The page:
Helicopter Performance Charts – Climb Performance

in Helicopter Performance

Most of the factors affecting hover and takeoff performance also affect climb performance. In addition, turbulent air, pilot techniques, and overall condition of the helicopter can cause climb performance to vary.

A helicopter flown at the best rate-of-climb speed (VY) obtains the greatest gain in altitude over a given period of time. This speed is normally used during the climb after all obstacles have been cleared and is usually maintained until reaching cruise altitude. Rate of climb must not be confused with angle of climb. Angle of climb is a function of altitude gained over a given distance. The VY results in the highest climb rate, but not the steepest climb angle, and may not be sufficient to clear obstructions. The best angle of climb speed (VX) depends upon the power available. If there is a surplus of power available, the helicopter can climb vertically, so VX is zero.

Wind direction and speed have an effect on climb performance, but it is often misunderstood. Airspeed is the speed at which the helicopter is moving through the atmosphere and is unaffected by wind. Atmospheric wind affects only the groundspeed, or speed at which the helicopter is moving over the Earth’s surface. Thus, the only climb performance affected by atmospheric wind is the angle of climb and not the rate of climb.

When planning for climb performance, it is first important to plan for torque settings at level flight. Climb performance charts show the change in torque, above or below torque, required for level flight under the same gross weight and atmospheric conditions to obtain a given rate of climb or descent.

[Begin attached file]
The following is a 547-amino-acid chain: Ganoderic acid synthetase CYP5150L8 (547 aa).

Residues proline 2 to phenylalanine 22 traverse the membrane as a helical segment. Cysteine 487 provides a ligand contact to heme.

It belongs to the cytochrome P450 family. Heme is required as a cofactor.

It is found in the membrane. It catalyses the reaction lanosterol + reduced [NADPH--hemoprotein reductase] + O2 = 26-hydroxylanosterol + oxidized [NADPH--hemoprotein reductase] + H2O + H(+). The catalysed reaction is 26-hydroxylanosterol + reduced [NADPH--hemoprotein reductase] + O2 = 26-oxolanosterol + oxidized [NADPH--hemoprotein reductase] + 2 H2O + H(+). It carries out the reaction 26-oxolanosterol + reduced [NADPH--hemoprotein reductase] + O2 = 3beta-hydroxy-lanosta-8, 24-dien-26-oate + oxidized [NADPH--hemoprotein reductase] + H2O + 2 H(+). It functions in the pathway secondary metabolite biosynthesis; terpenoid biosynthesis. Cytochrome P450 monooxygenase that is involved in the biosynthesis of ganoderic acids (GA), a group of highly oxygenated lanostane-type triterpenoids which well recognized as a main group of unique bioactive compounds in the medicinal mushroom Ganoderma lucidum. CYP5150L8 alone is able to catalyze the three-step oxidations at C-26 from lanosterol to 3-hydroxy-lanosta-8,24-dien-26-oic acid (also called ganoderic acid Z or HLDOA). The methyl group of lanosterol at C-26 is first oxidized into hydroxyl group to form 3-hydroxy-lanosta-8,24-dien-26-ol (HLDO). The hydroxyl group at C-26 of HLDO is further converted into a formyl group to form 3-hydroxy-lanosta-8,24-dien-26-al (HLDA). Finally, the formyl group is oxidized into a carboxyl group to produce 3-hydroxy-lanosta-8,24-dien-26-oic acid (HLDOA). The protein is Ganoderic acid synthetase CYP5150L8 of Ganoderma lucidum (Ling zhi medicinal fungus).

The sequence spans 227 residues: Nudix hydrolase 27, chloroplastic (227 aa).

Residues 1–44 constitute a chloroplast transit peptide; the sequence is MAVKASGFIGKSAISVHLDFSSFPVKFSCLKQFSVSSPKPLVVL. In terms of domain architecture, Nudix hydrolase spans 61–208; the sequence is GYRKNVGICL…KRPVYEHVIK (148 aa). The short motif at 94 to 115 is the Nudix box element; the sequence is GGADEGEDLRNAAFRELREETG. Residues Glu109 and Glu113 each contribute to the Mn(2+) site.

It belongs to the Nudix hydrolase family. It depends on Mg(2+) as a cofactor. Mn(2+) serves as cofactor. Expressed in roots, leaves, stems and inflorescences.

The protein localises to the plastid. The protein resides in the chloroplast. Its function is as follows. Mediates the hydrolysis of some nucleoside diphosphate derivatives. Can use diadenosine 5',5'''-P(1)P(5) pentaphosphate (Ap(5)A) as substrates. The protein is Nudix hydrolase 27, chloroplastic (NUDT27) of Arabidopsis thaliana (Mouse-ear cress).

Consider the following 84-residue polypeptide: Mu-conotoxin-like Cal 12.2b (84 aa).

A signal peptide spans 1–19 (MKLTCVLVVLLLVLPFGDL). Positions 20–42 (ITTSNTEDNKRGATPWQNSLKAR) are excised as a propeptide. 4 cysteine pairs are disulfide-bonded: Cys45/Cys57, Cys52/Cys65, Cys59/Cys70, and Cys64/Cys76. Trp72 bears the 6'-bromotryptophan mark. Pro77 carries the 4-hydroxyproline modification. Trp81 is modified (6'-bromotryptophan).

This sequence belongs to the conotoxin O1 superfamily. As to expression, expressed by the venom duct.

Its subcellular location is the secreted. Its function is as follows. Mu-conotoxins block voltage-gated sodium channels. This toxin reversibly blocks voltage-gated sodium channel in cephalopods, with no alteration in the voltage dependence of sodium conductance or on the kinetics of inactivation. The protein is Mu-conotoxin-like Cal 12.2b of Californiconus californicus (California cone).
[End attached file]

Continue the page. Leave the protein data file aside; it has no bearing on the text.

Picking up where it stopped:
Sample Cruise or Level Flight Problem

Determine torque setting for cruise or level flight using Figure 7-4. Use the following conditions:


With this chart, first confirm that it is for a pressure altitude of 8,000 feet with an OAT of 15°. Begin on the left side at 80 knots indicated airspeed (point A) and move right to maximum gross weight of 5,000 lb (point B). From that point, proceed down to the torque reading for level flight, which is 74 percent torque (point C). This torque setting is used in the next problem to add or subtract cruise/descent torque percentage from cruise flight.

Figure 7-4. Maximum rate-of-climb chart.

Figure 7-4. Maximum rate-of-climb chart.

Sample Climb Problem

Determine climb/descent torque percentage using Figure 7-5. Use the following conditions:


With this chart, first locate a 500 fpm rate of climb or descent (point A), and then move to the right to a maximum gross weight of 5,000 lb (point B). From that point, proceed down to the torque percentage, which is 15 percent torque (point C). For climb or descent, 15 percent torque should be added/subtracted from the 74 percent torque needed for level flight. For example, if the numbers were to be used for a climb torque, the pilot would adjust torque settings to 89 percent for optimal climb performance.

Figure 7-5. Climb/descent torque percentage chart.

Figure 7-5. Climb/descent torque percentage chart.

51l0aN891BL._SX396_BO1,204,203,200_Are you ready to start your journey learning to fly helicopters? Learning to Fly Helicopters, Second Edition, provides details on the technical and practical aspects of rotarywing flight. Written in a conversational style, the book demystifies the art and science of helicopter flying.

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